NFL arrests create an image problem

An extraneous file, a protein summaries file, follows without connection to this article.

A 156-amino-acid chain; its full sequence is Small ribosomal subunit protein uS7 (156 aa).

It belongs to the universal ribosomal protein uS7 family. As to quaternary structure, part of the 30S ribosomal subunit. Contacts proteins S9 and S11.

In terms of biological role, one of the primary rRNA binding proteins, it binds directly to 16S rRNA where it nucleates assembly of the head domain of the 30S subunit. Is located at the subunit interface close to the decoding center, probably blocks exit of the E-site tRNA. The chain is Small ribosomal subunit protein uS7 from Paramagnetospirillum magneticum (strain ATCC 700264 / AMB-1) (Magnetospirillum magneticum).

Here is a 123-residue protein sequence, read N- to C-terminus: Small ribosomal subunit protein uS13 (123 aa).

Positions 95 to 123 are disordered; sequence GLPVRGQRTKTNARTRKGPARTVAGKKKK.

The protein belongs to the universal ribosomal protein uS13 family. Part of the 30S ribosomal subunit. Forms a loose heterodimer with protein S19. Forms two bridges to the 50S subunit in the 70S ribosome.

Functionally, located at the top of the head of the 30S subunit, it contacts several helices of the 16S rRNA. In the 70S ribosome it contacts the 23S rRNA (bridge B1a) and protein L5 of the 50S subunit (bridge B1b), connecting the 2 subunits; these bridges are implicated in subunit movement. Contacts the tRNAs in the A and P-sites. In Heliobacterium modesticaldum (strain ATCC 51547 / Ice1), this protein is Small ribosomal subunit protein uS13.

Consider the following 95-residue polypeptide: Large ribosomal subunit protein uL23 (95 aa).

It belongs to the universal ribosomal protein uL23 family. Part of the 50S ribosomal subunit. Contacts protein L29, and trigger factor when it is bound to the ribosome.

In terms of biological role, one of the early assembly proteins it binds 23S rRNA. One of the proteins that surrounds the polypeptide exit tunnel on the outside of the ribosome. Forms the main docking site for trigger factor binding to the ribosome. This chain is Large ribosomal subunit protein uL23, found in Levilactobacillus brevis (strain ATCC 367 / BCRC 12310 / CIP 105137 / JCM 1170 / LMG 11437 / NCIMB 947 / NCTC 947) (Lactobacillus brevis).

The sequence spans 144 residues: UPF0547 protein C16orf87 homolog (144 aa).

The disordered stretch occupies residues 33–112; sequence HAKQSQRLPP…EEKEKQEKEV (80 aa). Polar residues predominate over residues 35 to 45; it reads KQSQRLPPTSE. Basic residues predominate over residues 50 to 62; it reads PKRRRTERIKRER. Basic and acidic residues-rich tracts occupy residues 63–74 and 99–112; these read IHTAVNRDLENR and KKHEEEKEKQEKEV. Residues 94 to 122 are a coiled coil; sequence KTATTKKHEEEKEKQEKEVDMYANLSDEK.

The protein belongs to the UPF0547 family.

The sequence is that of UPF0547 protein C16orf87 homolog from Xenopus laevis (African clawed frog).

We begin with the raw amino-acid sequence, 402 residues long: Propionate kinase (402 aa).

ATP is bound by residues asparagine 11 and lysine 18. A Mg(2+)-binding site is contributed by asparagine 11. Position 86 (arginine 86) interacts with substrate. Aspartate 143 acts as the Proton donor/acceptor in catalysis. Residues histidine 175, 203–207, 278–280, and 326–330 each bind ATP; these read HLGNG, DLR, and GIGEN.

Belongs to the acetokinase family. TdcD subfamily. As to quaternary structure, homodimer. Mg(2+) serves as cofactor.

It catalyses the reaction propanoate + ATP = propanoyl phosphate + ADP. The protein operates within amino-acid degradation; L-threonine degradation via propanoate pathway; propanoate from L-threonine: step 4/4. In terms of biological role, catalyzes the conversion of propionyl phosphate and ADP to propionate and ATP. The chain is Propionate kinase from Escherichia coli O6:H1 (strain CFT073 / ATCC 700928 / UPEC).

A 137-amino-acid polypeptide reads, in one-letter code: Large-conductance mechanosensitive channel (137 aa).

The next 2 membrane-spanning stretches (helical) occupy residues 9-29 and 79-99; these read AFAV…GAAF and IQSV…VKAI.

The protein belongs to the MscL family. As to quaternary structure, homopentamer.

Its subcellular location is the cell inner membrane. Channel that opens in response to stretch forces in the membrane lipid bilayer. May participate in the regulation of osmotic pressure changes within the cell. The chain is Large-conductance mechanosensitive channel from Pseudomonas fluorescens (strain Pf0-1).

How many plumbers have been arrested since the Super Bowl? Anybody know? How about insurance men? School teachers? Jugglers? How many of them have been arrested since the Super Bowl? Don't know? Me, either. The answer, probably, is nobody keeps track of stuff like that. But they do keep track of stuff like this: Twenty-seven NFL players have been arrested since the Super Bowl. That's a little more than five per month. That's a lot. Or at least it seems like a lot.Maybe it's not. Maybe there are professions out there who have produced more arrests per capita since the Super Bowl than have NFL players. Maybe, in the big picture, 27 arrests within a given profession over a five-month period are not that unusual. Or maybe it's highly unusual. Either way, let's just say the NFL has a growing image problem. Because, unless you are directly affected by it, the number of jugglers who have been arrested since the Super Bowl probably isn't a big deal to most Americans. However, the number of NFL players who have been arrested since the Super Bowl is kind of a big deal to Americans because NFL players, even the bad ones, are celebrities of sorts. They are, like Ron Burgundy, kind of a big deal. Role models for kids? Well, let's not get carried away. They are richer than most of us, and when people richer than most of us get into trouble, most of us find that interesting. Why, for example, would Aaron Hernandez, who less than a year ago signed a contract with the Patriots worth nearly $40 million, including a $12.5 million signing bonus, allegedly murder somebody - or at least put himself in a position in which he has been arrested on charges that he murdered someone? Hernandez was one of two NFL players arrested last week. The other was Ausar Walcott, signed as a non-drafted free agent by the Browns, who quickly released him after he was arrested on charges of attempted murder. So two NFL players were arrested last week, one on a murder charge, one on an attempted murder charge. I'm guessing Commissioner Roger Goodell has had better weeks. Hernandez and Walcott are the latest entries on the NFL branch of the "Professional Athletes Behaving Badly" rap sheet. Among some of the charges that resulted in the arrests of the other 25 NFL players since the Super Bowl are: child abuse; DUI (five); DWI; criminal mischief; marijuana possession, or suspicion of possession (three); failing to appear in court; public intoxication; resisting an officer; third-degree assault; simple battery; disorderly conduct and resisting arrest; bar fight; aggravated assault; drug and gun charges; assault charges; street racing and gun-in-luggage charges. That's a lot of bad business in a five-month period by enough players to fill up about half of an NFL roster. Don't NFL players ever take vacations or go to the beach anymore? What are we to make of these guys, and a professional sports league that produced them? Or maybe it has nothing at all to do with sports or sports leagues and everything to do with our culture. Maybe the blame lies with a culture, in which from a very young age our best athletes are constantly catered to and indulged to the point it naturally promotes a sense of entitlement in these athletes that is reinforced throughout their developmental years, into and out of college, and leading to the big bucks bang the elite of the elite receive when they become professional athletes. Chances are that has something to do with why many of them don't think the rules or the laws of society apply to them. Except that doesn't account for the Derek Jeters, the Ray Allens, the Peyton Mannings, who even after they become rich and famous, still get it, don't give in to it and stay out of the dark corners of society and away from the embarrassing glare and chilling shutter click of the mugshot photographer down at headquarters. This year's NFL 27 know all about that. All about bad food, bad accommodations and the bad choices that led to them. For the rest of us, it's enough to make you want to send your kids to juggling school. Jim Ingraham writes for the News-Herald in Willoughby, Ohio.